Salt Marsh Monitoring

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2 minutes, 58 seconds

A closer look at how SWAN scientists survey plots along the Cook Inlet Coast.

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3 aerial photographs of the same location at Chinitna Bay in 1995, 1980, and 2005 showing increased vegetation along the shore line
Spruce establishment on beach ridges along Chinitna Bay, LACL, over a 50 year period. Air photos from 1955 and 1980 were orthorectified (geometrically corrected) to an IKONOS base image from 2005 to estimate changes in tree cover. Spruce tree cover expanded approximately 7% between 1955 and 2005.

Salt marshes are extremely dynamic ecosystems, located at the interface of land and sea. An analysis of air photos taken over a 50-year period (1955-2005) has shown measurable change in these systems, including channel abandonment and spruce establishment on beach ridges. Salt marsh communities are highly diverse, ranging from tidally-inundated sedge meadows to shrub-dominated bogs. The salt marsh monitoring sites are revisited every ten years, and where possible, aerial photos and climate data from tools like Remote Area Weather Stations (RAWS) and Moderate-resolution Imaging Spectroradiometer (MODIS) are used to interpret change over time.

Monitoring salt marshes in the Lake Clark focuses on the major habitat characteristics that are important to brown bears, seabirds, invertebrates and other park resources. Tectonic uplift, erosion, geomorphic processes, changing topography and hydrology, tidal fluctuations and storm surges all drive ecologic change in this sensitive plant community.

NPS scientists for the Southwest Alaska Inventory and Monitoring Network (SWAN) are conducting monitoring in Lake Clark at Chinitna Bay and Silver Salmon along with other places at Katmai and Kenai Fjords. Learn more about this decadal study and the importance of coastal sedge meadows by watching the "Salt Marsh Shorts."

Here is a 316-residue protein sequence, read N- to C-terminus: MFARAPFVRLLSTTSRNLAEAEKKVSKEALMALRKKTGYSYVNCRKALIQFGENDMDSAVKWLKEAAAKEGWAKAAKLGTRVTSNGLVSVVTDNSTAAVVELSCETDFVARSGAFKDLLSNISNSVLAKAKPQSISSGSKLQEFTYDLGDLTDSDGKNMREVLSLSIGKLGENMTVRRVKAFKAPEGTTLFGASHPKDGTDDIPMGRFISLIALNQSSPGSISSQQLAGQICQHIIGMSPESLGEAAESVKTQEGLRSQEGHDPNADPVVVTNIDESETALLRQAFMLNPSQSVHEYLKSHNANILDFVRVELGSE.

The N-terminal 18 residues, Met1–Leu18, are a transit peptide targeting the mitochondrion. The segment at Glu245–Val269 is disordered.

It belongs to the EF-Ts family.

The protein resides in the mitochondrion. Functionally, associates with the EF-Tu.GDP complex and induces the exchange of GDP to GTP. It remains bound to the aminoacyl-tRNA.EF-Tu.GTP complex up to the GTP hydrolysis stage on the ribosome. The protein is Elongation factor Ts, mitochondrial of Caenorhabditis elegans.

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2 minutes, 2 seconds

SWAN Ecologist Mike walks us through the small and large-scale benefits that the Lake Clark National Park and Preserve salt marshes provide to us all.

More about the Southwest Alaska Network

An aerial image of green trees and sandy beaches meeting blue ocean.
A Day on the Lake Clark Coastline

Watch the park's coastal orientation film. Learn more about bear viewing.

An aerial view of salt marshes near Chinitna Bay
Coastal Salt Marshes

What makes a salt marsh special? Join NPS scientists from SWAN as they work along the Lake Clark coast.

a partially snow covered mountain above a green sedge meadow
Silver Salmon Creek

Silver Salmon Creek boasts plentiful bear viewing opportunities and a steady coho salmon run.

a sedge meadow and mountains
Chinitna Bay

Bear viewing is one of the main attractions at this gorgeous site on the Cook Inlet coast. Brown bears gather in the coastal salt marshes.

A cloudy day with green grass and yellow flowers in the foreground.
Checklist: Common Salt Marsh Plants

Brush up your knowledge of common sedges, grasses, flowers, and other plants of the Cook Inlet Coast.

Close up of five-petaled, pink flowers
Common Showy Flowers of Cook Inlet

Look closer at common showy flowers to learn how to identify and where to find them.

A close up of two bundles of small whitish flowers
Sedges and Grasses of Cook Inlet

Get a closer look at common salt marsh sedges and grasses and how to identify them.

Last updated: December 16, 2020

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